Easter has been celebrated in Vancouver since the city was founded, both as a religious event and springtime holiday.
The oldest photos the City of Vancouver archive has of Easter focus on its Christian nature; the oldest, over 120 years old, shows the decorations at St. Michael's Anglican Church. Founded in 1889, it's one of the oldest churches in the city. The next oldest photo, from 1909, shows a similar scene with plenty of flowers filling the chancel at the Christ Church Cathedral.
While religion played a big role in early Vancouver's Easter days, the arrival of spring also meant adventures. In a series of photos from William Orson Banfield, he and a group of friends ventured over to Vancouver Island to visit Goldstream in 1927. The group pose on a bridge, stop for a quick banana and explore the popular camping area.
In the 30s outdoor services were held for Easter. A series of photos captures the scene as hundreds, if not more, gathered not far from the Seawall in their Sunday best. It's probably not a surprise to see all the umbrellas in use.
Two other photos show the scene at other area churches; one is at St. James Church (the second version; a new church St. James was built just after the photo was taken). The other shows a Ukrainian group holding a religious ceremony.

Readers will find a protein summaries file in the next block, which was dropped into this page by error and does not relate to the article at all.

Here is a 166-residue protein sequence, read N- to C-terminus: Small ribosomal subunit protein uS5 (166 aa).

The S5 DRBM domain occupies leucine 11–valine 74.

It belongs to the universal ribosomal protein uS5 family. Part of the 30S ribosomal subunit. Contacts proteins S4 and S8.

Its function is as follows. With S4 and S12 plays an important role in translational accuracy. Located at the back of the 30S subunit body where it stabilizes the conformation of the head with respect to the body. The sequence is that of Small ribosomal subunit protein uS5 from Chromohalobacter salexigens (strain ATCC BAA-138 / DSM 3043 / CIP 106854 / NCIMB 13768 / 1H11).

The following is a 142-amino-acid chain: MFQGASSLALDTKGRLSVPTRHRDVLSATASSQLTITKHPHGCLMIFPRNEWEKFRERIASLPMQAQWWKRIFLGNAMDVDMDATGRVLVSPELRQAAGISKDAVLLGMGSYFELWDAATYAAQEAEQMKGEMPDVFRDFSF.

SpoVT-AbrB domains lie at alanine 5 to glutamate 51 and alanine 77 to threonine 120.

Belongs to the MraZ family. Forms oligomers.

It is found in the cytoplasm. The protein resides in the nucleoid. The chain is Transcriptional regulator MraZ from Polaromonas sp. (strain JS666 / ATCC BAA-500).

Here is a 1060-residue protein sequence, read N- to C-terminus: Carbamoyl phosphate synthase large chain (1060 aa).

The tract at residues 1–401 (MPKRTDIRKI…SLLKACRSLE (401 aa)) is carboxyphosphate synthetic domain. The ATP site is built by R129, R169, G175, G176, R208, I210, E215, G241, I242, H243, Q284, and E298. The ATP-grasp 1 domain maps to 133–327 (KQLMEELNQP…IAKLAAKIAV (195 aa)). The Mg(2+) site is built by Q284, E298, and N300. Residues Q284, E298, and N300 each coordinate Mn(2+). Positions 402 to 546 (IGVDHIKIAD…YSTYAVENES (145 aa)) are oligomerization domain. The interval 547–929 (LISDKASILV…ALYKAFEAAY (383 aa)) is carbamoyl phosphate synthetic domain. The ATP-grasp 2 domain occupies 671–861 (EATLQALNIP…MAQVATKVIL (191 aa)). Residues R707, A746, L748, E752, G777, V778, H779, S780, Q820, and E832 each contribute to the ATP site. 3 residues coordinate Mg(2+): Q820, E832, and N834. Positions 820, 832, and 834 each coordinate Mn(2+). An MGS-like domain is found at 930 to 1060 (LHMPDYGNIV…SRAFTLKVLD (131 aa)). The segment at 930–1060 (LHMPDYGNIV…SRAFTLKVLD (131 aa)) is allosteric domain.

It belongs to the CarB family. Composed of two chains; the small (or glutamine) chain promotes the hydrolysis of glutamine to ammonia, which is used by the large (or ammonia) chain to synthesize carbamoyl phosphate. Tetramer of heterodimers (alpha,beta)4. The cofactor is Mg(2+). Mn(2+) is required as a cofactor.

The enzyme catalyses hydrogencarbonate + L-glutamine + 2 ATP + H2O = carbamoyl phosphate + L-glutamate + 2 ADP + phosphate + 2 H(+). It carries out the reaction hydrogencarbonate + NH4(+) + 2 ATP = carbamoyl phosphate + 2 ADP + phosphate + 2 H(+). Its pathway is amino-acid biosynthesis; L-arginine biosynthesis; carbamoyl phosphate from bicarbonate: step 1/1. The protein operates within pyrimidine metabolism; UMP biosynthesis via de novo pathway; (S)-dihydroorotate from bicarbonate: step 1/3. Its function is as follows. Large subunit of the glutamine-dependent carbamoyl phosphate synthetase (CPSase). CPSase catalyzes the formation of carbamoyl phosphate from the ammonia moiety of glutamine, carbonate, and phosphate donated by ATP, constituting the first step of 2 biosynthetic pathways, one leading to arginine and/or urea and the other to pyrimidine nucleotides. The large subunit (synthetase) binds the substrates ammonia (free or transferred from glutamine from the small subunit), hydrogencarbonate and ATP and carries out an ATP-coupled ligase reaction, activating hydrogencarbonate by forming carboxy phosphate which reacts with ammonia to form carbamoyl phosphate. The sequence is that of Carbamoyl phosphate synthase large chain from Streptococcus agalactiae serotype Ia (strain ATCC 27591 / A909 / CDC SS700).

A commercial aspect to Easter has existed for decades; for example, the Hudson's Bay comapny dressed up its windows with displays advertising the trends of the day.
"Wear Navy for Easter and After!" exclaims one sign, with mannequins adorned with different dresses behind. Another window encourages people to shop at the Bay to get new Easter parade duds.
And who can forget Easter dinner?
"Easter Week is Ham Week," states a sign at a Spencers (a now-defunct department store).
Below the sign are an overwhelming number of hams running about $0.49 per pound.
And since Easter is a long weekend there's also a chance for a trip to the movies. A pair of photos advertise an "Easter Gala" at the Strand Theatre. The movies showing are 'This Time for Keeps' and 'Tenth Avenue Angel.'